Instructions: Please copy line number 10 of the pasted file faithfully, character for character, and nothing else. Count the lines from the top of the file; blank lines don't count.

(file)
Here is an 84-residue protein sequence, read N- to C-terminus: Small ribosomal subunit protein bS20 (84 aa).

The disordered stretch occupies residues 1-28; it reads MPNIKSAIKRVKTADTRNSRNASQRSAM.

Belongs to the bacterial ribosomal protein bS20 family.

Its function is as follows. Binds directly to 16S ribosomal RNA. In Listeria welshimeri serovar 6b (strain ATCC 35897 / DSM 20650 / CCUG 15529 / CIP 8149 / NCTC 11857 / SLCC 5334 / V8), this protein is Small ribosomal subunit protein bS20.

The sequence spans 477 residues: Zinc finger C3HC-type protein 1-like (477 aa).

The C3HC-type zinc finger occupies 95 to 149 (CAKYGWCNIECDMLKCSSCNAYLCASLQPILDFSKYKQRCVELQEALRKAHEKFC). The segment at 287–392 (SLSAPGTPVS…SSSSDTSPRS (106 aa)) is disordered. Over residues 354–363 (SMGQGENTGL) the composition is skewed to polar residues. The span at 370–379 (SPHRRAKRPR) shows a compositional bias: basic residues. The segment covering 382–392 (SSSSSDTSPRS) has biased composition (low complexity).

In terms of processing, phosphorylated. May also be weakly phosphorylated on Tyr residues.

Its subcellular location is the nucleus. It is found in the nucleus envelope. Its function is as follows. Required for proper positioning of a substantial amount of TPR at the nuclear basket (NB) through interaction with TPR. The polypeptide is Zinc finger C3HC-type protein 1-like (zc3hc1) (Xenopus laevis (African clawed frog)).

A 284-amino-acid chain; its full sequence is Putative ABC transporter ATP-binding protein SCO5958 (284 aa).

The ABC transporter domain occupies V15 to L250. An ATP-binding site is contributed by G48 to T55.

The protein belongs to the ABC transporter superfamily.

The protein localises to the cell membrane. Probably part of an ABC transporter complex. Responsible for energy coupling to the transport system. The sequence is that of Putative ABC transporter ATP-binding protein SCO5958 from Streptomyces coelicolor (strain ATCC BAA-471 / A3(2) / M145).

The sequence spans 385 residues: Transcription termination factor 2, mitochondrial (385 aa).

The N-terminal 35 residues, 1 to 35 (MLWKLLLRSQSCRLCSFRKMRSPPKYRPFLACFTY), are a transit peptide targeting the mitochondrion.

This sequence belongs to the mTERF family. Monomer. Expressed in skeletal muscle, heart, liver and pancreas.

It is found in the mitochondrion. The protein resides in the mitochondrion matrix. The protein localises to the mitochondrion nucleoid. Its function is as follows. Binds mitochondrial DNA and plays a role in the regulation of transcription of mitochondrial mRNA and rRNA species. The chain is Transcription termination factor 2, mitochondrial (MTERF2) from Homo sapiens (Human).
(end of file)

The ABC transporter domain occupies V15 to L250. An ATP-binding site is contributed by G48 to T55.